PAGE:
The latest data from the leading index on home prices showed the largest month-to-month deceleration in prices in history, with a 2.3% deceleration between June and July, as the possibility of a painful housing correction continues to loom.
The S&P CoreLogic Case-Shiller U.S. National Home Price Index showed that prices were up 15.8% year-over-year in July, down from 18.1% the previous month.
As home sales, permits, new construction and broker confidence have all plummeted over the last few months, prices have remained more resilient as low inventory and a strong job market prop up home values. As prices moderate from pandemic highs, there continue to be signs that the process could be a bump rather than a crash—though this month’s report will certainly have some feeling a little more concerned.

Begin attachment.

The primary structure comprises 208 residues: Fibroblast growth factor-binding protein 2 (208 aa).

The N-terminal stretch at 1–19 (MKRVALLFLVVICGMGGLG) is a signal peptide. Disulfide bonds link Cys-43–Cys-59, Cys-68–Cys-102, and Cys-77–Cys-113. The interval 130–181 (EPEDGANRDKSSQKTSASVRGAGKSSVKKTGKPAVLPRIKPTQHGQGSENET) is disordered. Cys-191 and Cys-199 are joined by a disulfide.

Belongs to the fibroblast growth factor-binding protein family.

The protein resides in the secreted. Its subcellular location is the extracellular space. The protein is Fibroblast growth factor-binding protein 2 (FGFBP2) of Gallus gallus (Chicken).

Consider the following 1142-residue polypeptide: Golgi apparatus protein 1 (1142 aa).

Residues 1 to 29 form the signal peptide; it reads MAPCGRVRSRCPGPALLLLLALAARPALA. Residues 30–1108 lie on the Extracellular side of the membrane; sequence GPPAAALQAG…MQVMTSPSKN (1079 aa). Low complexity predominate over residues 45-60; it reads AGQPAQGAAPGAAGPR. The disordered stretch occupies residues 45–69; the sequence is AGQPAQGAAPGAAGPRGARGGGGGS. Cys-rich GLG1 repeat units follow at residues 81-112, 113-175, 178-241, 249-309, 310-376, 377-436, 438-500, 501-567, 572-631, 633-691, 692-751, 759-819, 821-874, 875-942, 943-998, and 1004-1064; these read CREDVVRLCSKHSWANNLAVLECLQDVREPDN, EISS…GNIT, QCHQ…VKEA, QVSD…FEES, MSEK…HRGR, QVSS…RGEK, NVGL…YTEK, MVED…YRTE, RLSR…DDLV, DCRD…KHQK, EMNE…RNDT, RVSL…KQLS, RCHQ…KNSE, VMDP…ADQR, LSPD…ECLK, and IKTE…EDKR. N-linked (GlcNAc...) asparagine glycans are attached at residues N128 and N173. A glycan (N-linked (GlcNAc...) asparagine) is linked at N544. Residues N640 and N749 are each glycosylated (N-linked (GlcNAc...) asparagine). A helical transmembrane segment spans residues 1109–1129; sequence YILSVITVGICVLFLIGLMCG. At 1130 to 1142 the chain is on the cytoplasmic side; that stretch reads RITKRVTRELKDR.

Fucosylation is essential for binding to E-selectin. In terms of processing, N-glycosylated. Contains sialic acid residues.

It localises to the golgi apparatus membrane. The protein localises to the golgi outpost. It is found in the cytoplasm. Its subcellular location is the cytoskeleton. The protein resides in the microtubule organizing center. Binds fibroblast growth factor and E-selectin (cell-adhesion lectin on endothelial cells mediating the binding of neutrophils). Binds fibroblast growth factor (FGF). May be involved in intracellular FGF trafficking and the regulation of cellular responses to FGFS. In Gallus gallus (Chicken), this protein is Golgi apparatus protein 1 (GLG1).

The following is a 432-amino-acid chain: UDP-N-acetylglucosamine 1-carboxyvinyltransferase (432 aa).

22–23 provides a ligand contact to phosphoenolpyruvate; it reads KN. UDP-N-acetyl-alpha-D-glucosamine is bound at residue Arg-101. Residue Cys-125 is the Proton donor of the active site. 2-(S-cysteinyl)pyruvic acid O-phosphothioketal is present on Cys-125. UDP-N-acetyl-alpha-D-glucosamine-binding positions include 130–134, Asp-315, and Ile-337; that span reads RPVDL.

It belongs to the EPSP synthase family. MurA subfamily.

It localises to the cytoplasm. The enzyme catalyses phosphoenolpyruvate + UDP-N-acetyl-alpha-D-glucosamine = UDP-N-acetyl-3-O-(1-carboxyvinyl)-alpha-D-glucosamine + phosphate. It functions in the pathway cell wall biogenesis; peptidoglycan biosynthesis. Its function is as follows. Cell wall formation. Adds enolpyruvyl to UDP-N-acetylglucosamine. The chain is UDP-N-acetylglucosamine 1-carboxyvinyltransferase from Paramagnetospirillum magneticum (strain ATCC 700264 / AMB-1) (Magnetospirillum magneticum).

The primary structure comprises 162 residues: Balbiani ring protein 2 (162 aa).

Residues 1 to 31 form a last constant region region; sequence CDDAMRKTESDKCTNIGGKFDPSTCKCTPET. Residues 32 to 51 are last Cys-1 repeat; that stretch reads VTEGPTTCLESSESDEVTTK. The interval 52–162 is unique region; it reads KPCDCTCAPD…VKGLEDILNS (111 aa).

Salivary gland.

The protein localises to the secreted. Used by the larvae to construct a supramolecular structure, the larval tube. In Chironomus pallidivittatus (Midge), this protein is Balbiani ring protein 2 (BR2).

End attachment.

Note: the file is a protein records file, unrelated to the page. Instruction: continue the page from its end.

- The 10-City Composite annual increase came in at 14.9%, down from 17.4% in the previous month.
- Tampa, Miami and Dallas reported the highest year-over-year gains in the 20-City Composite in July. Tampa led the way with a 31.8% year-over-year price increase followed by Miami in second with a 31.7% increase and Dallas in third with a 24.7% increase.
- All 20 cities reported lower price increases in the year ending July 2022 versus the year ending June 2022.
- Price growth was strongest in the Southeast (+27.5%) and South (+26.9%).
- Only 7 cities reported increases before and after seasonal adjustments.
“Although U.S. housing prices remain substantially above their year-ago levels, July’s report reflects a forceful deceleration,” said Craig J. Lazzara, managing director at S&P DJI, in a statement. “As the Federal Reserve continues to move interest rates upward, mortgage financing has become more expensive, a process that continues to this day. Given the prospects for a more challenging macroeconomic environment, home prices may well continue to decelerate.”